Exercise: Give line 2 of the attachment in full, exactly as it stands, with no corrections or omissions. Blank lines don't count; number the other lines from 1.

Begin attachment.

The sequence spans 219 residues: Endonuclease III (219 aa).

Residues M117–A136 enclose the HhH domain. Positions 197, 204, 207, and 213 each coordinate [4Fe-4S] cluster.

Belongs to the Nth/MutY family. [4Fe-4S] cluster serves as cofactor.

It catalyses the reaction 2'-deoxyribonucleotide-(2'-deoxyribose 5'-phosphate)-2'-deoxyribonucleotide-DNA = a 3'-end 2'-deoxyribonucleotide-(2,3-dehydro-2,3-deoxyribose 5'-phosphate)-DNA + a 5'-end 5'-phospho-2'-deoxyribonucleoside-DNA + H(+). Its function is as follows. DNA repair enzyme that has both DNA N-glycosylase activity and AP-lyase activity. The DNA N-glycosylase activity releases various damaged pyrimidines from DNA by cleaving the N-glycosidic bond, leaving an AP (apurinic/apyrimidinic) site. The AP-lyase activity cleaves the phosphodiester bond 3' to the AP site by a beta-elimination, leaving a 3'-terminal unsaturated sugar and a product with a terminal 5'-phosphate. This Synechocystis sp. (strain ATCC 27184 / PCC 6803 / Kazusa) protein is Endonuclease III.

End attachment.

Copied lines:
Residues M117–A136 enclose the HhH domain. Positions 197, 204, 207, and 213 each coordinate [4Fe-4S] cluster.